WE CAN Young goes Caribbean
WE CAN Young launched a project on the islands Bonaire, Sint Eustatius and Saba, the Caribbean special municipalities of the Netherlands. The aim is to use the WE CAN Young method with local partners to promote the relational and sexual resilience of young people. The project was warmly welcomed in the Caribbean. The kick-off week on Bonaire in the end of 2014 showed how important it is to be sensitive to cultural differences.
WE CAN Young (WCY) is based on the international WE CAN End all violence against women. WCY has been active in 15 Dutch municipalities since 2012. It aims at respectful behaviour amongst young people and their being conscious of limits in cases of sex and relationships. WCY pays attention to gender inequality and stereotyping. The six criteria for healthy sexual behaviour play a crucial role. Young people become change makers who design and implement their own activities. Local professionals support the young people in their endeavours, following the steps of peer education, peer activation and peer mobilisation. The coordination is in the hands of Movisie.
WCY in the Dutch Caribbean
The Dutch Ministry of Education invited Bonaire, Sint Eustatius and Saba to join WCY. Movisie recieved funding to help the islands design a local WE CAN Young approach. The Council of Europe Convention on preventing and combating violence against women and domestic violence will become applicable on the islands too. This Convention was signed by the Netherlands at the end of last year and is currently being ratified. Prevention and increased consciousness are important elements of the Convention. Working with WCY may help the island to implement the Convention.
In order to introduce WCY, Movisie organised a kick off week on Bonaire. A delegation of three Dutch WE CAN Young project staff met with the local implementers from the three islands. During the week the methods of WE CAN Young were explained, experiences on local situations were exchanged and opportunities for linking with existing projects were explored. People were enthusiastic, although it was obvious that not all elements of WE CAN Young could be adopted straightaway. “Take for instance the materials we use”, explains Martha Talma, one of the project staff members. 'Perhaps it’s an open door, but the drawings we use for instance to explain the sex rules, do not match the Caribbean situation at all. Young people on the islands wear summer clothes and don’t meet at home but outdoors, for instance on the beach. We also found out that we apply different premises. It was a real eye opener for us. How ‘Dutch’ are we in our approach? What should be adapted to make WCY a success on the islands too?'
The discussions brought to light cultural differences that may affect the working of WCY. Talma: 'The method consists of three phases peer education, peer activation and peer mobilisation. It calls for an active role of young people: they emphasize their own opinions, decide what applies to them, design and execute actions. The educational style on the islands differs from that in the Netherlands, there is a more directive role for teachers and adults. In the concept of WCY the discussion as such is already a learning opportunity. It is not our aim to draw the conclusion.' Mimi Dongen, Head of the department of Parenting Support of Sentro Hubentut i Famia – Centre for Youth and Family – on Bonaire, and one of the participants in the kick-off week: 'Young people generally are used to operating from a position of dependency. Usually there is a leader, teacher, pastor or youth worker around. This is the person who manages and directs values and standards. If we want to adopt the WCY concept, this will be a challenge.'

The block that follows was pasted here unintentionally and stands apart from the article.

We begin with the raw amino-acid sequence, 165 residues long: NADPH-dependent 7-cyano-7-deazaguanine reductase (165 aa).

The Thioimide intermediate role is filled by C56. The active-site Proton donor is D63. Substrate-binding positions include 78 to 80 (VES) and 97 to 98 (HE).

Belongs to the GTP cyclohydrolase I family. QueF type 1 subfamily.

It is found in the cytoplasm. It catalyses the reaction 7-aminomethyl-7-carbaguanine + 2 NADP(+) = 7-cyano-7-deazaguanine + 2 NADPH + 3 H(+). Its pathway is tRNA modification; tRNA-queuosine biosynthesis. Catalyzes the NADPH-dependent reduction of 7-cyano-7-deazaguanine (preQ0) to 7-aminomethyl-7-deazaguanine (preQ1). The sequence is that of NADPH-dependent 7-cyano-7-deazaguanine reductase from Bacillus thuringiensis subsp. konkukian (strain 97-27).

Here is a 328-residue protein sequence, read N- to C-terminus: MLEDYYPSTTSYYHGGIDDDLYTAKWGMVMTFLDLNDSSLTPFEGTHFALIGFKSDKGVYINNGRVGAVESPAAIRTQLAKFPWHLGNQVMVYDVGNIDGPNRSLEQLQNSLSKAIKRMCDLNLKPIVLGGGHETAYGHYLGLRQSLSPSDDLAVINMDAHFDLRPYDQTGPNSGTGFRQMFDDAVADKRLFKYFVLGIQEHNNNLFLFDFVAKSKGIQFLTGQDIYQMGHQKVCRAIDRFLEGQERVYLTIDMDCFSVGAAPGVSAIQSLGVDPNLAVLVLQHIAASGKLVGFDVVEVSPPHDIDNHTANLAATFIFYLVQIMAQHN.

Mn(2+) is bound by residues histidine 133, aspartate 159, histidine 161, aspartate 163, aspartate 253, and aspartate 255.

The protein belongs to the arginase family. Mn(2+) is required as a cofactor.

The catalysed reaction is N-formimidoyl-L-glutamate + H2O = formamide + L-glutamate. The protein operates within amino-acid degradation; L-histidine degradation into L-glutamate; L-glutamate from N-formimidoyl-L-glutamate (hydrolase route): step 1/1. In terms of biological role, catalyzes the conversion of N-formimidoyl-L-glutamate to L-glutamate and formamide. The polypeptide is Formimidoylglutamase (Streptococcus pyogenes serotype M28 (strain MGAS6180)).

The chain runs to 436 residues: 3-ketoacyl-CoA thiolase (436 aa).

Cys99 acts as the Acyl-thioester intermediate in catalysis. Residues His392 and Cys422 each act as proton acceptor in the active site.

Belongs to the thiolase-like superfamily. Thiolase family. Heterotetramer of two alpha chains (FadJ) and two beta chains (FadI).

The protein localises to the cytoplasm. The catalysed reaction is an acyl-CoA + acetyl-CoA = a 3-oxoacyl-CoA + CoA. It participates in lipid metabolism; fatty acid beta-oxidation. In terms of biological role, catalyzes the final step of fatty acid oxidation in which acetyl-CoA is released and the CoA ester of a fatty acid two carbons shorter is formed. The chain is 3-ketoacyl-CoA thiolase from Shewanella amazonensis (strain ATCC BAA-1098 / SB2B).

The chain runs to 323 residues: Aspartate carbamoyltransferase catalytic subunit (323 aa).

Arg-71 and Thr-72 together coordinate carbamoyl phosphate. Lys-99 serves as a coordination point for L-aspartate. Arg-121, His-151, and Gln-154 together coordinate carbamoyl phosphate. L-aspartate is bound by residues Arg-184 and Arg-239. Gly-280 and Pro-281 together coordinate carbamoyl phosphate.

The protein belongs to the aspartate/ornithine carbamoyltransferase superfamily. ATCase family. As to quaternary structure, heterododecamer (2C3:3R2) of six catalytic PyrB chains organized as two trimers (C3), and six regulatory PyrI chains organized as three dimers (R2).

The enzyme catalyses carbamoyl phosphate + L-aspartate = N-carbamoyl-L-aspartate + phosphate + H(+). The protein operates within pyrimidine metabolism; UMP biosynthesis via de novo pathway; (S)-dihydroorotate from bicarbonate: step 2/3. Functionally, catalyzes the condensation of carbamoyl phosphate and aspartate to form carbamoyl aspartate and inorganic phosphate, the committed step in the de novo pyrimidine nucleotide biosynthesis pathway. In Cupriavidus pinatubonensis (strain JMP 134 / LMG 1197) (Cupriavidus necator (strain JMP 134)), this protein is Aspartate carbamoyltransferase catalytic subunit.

In the discussion on sex rules, the rule ‘fitting the context’ also caused a debate. Dongen: 'Sometimes the religious background is important and we felt that in the Netherlands there are different views on what is tolerated and what isn’t.' Dongen also sees a more important role for parents, who need to be involved more than in the Netherlands. 'If you ask young people what they need and push them towards ‘activation’, it may cause a huge difference of opinion with parents. Because young people are not able to fend for themselves, they are dependent of their parents. So it makes sense to take parents on board in a possible innovation process.' It makes sense to Talma too: 'In the Netherlands this is not really an issue, but in the islands context it is important to take into account.'
So there is quite a number of challenges to deal with. Yet Talma and Dongen look towards the future with confidence. Dongen: 'On Bonaire for instance we might act on the feelings of embarrassment with regard to sexuality; this keeps many parents from discussing this issue with their children. We could also be more on the watch for gender stereotyping. WCY can contribute to that. There are various projects here on Bonaire that WCY could link into, such as Biba Amor (Long live love). We also have a teen mother project in which the WCY themes could be included.' Talma is also looking forward to a further deployment of WCY. 'We met with enthusiastic and involved professionals with a lot of relevant expertise. WCY and the relation with the six sex rules has become more concrete. The remarks and issues help us to prepare tailor-made materials for the islands. Plus we know that they will also be thinking about our approach. I am already looking forward to seeing how young people will take it up. I’m sure we’ll see things that we again can learn from in our part of the world.'
For more information contact Martha Talma.